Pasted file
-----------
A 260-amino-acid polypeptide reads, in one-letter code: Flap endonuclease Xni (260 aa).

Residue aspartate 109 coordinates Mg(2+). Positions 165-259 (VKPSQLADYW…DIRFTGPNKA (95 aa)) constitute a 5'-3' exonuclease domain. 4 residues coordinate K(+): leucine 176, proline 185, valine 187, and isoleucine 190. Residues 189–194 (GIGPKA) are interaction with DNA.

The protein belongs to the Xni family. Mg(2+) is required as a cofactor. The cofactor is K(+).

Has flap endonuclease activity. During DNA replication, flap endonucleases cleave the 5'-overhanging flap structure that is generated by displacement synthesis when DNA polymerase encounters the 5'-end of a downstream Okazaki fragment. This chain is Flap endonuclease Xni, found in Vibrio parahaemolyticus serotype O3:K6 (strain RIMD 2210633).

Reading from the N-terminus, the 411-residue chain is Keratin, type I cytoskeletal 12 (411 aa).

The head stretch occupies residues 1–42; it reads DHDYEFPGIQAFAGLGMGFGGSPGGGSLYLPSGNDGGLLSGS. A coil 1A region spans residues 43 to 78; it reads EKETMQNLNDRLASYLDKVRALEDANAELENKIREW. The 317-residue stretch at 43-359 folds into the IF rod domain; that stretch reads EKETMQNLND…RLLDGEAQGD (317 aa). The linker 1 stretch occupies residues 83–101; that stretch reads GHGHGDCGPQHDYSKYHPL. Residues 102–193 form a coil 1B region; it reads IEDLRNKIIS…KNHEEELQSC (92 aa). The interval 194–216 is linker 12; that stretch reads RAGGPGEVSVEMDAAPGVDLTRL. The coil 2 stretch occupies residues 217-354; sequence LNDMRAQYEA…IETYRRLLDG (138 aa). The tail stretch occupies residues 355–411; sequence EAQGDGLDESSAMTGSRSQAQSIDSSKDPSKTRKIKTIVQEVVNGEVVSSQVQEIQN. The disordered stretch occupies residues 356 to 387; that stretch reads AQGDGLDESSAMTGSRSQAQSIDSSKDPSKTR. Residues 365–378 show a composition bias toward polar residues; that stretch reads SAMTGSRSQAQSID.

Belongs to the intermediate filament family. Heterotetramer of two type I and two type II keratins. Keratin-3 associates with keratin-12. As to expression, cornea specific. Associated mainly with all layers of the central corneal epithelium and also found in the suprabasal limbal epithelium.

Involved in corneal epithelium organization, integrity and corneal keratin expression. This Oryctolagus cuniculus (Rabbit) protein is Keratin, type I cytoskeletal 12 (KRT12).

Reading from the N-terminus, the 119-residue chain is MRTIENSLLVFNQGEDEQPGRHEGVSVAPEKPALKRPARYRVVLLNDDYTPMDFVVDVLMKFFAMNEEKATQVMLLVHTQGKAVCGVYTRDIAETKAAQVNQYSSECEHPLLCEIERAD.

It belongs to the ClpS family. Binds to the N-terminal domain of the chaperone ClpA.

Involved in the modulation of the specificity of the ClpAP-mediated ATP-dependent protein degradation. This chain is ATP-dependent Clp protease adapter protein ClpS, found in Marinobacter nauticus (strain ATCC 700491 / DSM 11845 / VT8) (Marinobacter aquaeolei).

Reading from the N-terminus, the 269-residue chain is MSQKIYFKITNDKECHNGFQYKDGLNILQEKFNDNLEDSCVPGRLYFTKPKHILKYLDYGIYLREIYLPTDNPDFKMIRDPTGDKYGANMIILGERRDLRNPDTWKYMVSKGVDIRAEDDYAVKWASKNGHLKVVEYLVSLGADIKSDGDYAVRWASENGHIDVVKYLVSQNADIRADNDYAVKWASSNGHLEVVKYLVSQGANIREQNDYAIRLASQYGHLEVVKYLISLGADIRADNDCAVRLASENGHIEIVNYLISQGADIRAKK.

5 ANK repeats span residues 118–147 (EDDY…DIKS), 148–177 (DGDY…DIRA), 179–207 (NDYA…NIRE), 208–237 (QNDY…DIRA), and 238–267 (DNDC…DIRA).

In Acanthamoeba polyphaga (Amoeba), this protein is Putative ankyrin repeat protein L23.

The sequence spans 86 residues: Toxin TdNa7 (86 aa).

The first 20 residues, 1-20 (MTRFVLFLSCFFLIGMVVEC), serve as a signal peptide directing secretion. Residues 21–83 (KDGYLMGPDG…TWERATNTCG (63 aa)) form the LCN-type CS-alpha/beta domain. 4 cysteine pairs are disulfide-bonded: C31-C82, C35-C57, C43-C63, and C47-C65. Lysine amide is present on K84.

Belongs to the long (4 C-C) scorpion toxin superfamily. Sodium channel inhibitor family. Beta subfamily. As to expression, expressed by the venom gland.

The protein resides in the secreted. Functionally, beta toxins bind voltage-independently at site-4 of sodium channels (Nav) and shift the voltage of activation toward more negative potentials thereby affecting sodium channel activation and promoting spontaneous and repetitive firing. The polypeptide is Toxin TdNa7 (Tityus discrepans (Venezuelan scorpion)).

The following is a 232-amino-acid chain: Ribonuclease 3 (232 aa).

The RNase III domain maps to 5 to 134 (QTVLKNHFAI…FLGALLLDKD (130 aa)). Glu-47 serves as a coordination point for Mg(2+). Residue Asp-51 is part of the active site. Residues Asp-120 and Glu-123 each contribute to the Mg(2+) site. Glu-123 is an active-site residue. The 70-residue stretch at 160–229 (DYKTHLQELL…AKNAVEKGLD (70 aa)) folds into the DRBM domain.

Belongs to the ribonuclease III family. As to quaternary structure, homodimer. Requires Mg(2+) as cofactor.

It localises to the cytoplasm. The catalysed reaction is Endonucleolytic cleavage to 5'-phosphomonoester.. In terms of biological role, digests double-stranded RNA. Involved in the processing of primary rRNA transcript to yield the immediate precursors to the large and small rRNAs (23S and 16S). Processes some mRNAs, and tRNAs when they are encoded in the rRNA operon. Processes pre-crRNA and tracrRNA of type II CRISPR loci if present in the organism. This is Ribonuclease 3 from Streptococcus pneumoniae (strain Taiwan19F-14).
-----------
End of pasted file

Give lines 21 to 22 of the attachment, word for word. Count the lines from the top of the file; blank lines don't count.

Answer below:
Belongs to the ribonuclease III family. As to quaternary structure, homodimer. Requires Mg(2+) as cofactor.

It localises to the cytoplasm. The catalysed reaction is Endonucleolytic cleavage to 5'-phosphomonoester.. In terms of biological role, digests double-stranded RNA. Involved in the processing of primary rRNA transcript to yield the immediate precursors to the large and small rRNAs (23S and 16S). Processes some mRNAs, and tRNAs when they are encoded in the rRNA operon. Processes pre-crRNA and tracrRNA of type II CRISPR loci if present in the organism. This is Ribonuclease 3 from Streptococcus pneumoniae (strain Taiwan19F-14).